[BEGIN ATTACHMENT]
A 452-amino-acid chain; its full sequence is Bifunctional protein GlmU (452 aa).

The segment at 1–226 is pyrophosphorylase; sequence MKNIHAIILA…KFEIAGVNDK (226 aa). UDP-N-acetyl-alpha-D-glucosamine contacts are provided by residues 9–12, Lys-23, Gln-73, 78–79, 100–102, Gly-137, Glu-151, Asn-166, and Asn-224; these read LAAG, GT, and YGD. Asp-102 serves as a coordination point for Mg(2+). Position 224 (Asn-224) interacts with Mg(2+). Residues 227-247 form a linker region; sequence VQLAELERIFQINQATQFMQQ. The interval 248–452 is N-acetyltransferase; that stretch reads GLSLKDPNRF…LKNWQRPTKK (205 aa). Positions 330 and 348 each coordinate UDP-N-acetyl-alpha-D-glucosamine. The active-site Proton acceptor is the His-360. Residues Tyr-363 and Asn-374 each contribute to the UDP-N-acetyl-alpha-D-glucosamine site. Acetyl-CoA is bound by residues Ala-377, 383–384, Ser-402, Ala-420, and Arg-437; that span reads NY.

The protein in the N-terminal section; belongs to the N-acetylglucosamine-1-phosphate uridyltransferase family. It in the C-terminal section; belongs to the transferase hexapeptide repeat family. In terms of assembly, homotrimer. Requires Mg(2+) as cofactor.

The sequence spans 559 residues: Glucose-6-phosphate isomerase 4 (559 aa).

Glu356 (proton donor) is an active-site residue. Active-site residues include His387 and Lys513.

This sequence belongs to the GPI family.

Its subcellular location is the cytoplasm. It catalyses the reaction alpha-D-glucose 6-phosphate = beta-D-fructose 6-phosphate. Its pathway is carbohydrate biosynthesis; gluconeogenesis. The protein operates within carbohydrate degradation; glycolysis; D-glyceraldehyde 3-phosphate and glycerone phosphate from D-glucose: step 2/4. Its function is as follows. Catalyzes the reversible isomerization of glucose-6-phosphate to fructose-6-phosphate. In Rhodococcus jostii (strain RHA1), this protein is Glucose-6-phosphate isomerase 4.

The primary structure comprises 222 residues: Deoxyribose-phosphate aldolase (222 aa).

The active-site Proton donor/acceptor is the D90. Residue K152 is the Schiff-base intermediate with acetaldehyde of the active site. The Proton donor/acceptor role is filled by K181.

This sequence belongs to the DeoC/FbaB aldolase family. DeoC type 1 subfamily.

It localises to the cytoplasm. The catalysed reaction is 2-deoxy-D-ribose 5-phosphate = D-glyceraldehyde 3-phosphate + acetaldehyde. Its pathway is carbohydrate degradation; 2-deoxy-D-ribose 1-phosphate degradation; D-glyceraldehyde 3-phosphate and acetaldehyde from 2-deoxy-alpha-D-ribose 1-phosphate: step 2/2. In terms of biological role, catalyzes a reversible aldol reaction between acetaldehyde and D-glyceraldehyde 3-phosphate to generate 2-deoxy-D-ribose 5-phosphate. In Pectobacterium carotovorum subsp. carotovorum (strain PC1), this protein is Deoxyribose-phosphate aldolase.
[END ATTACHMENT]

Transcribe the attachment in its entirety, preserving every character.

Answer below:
A 452-amino-acid chain; its full sequence is Bifunctional protein GlmU (452 aa).

The segment at 1–226 is pyrophosphorylase; sequence MKNIHAIILA…KFEIAGVNDK (226 aa). UDP-N-acetyl-alpha-D-glucosamine contacts are provided by residues 9–12, Lys-23, Gln-73, 78–79, 100–102, Gly-137, Glu-151, Asn-166, and Asn-224; these read LAAG, GT, and YGD. Asp-102 serves as a coordination point for Mg(2+). Position 224 (Asn-224) interacts with Mg(2+). Residues 227-247 form a linker region; sequence VQLAELERIFQINQATQFMQQ. The interval 248–452 is N-acetyltransferase; that stretch reads GLSLKDPNRF…LKNWQRPTKK (205 aa). Positions 330 and 348 each coordinate UDP-N-acetyl-alpha-D-glucosamine. The active-site Proton acceptor is the His-360. Residues Tyr-363 and Asn-374 each contribute to the UDP-N-acetyl-alpha-D-glucosamine site. Acetyl-CoA is bound by residues Ala-377, 383–384, Ser-402, Ala-420, and Arg-437; that span reads NY.

The protein in the N-terminal section; belongs to the N-acetylglucosamine-1-phosphate uridyltransferase family. It in the C-terminal section; belongs to the transferase hexapeptide repeat family. In terms of assembly, homotrimer. Requires Mg(2+) as cofactor.

The sequence spans 559 residues: Glucose-6-phosphate isomerase 4 (559 aa).

Glu356 (proton donor) is an active-site residue. Active-site residues include His387 and Lys513.

This sequence belongs to the GPI family.

Its subcellular location is the cytoplasm. It catalyses the reaction alpha-D-glucose 6-phosphate = beta-D-fructose 6-phosphate. Its pathway is carbohydrate biosynthesis; gluconeogenesis. The protein operates within carbohydrate degradation; glycolysis; D-glyceraldehyde 3-phosphate and glycerone phosphate from D-glucose: step 2/4. Its function is as follows. Catalyzes the reversible isomerization of glucose-6-phosphate to fructose-6-phosphate. In Rhodococcus jostii (strain RHA1), this protein is Glucose-6-phosphate isomerase 4.

The primary structure comprises 222 residues: Deoxyribose-phosphate aldolase (222 aa).

The active-site Proton donor/acceptor is the D90. Residue K152 is the Schiff-base intermediate with acetaldehyde of the active site. The Proton donor/acceptor role is filled by K181.

This sequence belongs to the DeoC/FbaB aldolase family. DeoC type 1 subfamily.

It localises to the cytoplasm. The catalysed reaction is 2-deoxy-D-ribose 5-phosphate = D-glyceraldehyde 3-phosphate + acetaldehyde. Its pathway is carbohydrate degradation; 2-deoxy-D-ribose 1-phosphate degradation; D-glyceraldehyde 3-phosphate and acetaldehyde from 2-deoxy-alpha-D-ribose 1-phosphate: step 2/2. In terms of biological role, catalyzes a reversible aldol reaction between acetaldehyde and D-glyceraldehyde 3-phosphate to generate 2-deoxy-D-ribose 5-phosphate. In Pectobacterium carotovorum subsp. carotovorum (strain PC1), this protein is Deoxyribose-phosphate aldolase.